Those of us who mourned the apparent loss of Ngoc Mai and its superb bun bo Hue have cause to rejoice; it recently re-emerged from behind its papered-over windows as Tuyết Mai. There's been a bit of a makeover, but it's the same owners, same staff (including kitchen staff), and basically the same menu. So why the name change?
It's quite simple, really. "'Tuyết' is my mother's name," said the young woman who seated me, when I asked her the question. It turns out that the elders in this multi-generation family restaurant are retiring, and the younger generation who are taking over the business have renamed it to honor the matriarch.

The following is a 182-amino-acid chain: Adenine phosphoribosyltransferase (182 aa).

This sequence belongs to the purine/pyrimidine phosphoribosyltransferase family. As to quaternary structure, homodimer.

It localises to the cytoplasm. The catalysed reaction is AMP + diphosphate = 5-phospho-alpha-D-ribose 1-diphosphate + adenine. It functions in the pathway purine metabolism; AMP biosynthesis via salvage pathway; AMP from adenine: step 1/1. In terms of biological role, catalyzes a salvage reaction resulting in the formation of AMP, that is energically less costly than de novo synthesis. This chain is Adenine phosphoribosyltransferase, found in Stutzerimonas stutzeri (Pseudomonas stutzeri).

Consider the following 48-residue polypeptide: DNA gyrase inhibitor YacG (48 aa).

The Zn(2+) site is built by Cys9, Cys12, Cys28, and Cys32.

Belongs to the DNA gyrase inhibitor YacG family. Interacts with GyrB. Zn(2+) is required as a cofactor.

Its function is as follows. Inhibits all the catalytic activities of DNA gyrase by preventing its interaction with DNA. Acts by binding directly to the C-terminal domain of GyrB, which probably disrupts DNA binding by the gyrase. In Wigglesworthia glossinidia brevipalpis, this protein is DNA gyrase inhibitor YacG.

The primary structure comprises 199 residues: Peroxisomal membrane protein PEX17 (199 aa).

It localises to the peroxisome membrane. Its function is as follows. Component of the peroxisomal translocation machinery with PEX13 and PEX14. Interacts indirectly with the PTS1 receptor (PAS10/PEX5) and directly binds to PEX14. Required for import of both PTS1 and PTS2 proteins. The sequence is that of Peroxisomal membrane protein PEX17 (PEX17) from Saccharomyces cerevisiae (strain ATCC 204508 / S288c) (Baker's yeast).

"With everything." I said, "including the blood." I wasn't about to get the round-eye runaround that I had the first time, when I neglected to specify. Sure enough, the traditional cubes of congealed pig's blood were present when my bowl arrived a few minutes later. It may have been a side effect of my insisting on "the real thing" but my broth was also spicer than I remembered on my first try at the dish at Ngoc Mai and required no augmentation, heat-wise. The soup with its riot of flavors held medium rice noodles, and was chock-full of lean beef slices, pork pate, and a ceremonial pig knuckle.
The Tenderloin's best bun bo Hue is baaaaaack, and thank you, Tuyết!
Where slurped: Tuyết Mai, formerly Ngoc Mai, 547 Hyde Street, San Francisco